If you’re hoping to adopt across state lines, you will need to secure ICPC clearance before you’ll be able to bring your baby home for the first time. But what is ICPC, and how will it affect your adoption process?
ICPC is the Interstate Compact for the Placement of Children, and it is designed to ensure that children who are adopted across state lines are going to safe and stable homes.
You’ll only need to complete the ICPC process if you’re adopting with a prospective birth mother from a state outside of Iowa, or if you live in another state but are adopting a child born in Iowa. Many adoptions do occur across state lines, so adoptive parents often need to complete the ICPC process. Nelson Law Firm can guide you through it all.
What is the ICPC process like?
The ICPC process involves sending the required documents from the birth mother’s state to the receiving state. Each state will separately review and approve the documents and may ask for additional documentation.
ICPC processing and clearance can only begin after the birth mother signs her consent forms to terminate her parental rights. The waiting time between when the baby is born and when the birth parents can sign the consent forms varies by state. Once that happens, Nelson Law Firm will collect and send your ICPC documents to the birth mother’s state’s ICPC offices, where they’ll be processed. Once they’ve been approved by that state, they’ll be sent to Iowa’s ICPC offices, where they’ll undergo the same review.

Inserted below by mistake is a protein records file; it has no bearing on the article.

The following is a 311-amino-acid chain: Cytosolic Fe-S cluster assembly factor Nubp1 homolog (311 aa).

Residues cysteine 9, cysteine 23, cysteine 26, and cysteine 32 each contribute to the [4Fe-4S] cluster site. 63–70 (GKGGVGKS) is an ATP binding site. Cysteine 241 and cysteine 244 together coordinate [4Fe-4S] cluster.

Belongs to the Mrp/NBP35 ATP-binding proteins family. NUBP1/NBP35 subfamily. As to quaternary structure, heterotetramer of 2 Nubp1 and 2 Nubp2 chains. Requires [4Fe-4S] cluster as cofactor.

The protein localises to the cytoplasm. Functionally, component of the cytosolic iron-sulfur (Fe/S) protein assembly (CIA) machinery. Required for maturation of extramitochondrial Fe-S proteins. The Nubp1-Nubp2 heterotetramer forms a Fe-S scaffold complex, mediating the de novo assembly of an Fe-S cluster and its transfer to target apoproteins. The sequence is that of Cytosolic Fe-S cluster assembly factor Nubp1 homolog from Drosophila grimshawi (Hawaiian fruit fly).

After both states have approved the ICPC paperwork, they’ll contact attorney Ken Nelson, who will call to let you know that you’ve successfully cleared with ICPC and you can return home with your baby.
What do potential adoptive parents need to know about ICPC?
Up until you’ve gained that clearance, you’ll have to remain within the birth mother’s state with your newborn baby in your care. It’s illegal for you to leave the state with your new baby until ICPC has been cleared and your adoption specialist calls to let you know that you’re free to return back to Iowa.
ICPC can be frustrating (especially since adoptive families are not permitted to have any direct contact with the ICPC offices — so don’t try to call and ask how things are going!) but it’s one of the last hurdles standing between your family and a completed adoption.
To learn more about the legal requirements of ICPC and how it may affect your adoption, you can contact Nelson Law Firm now.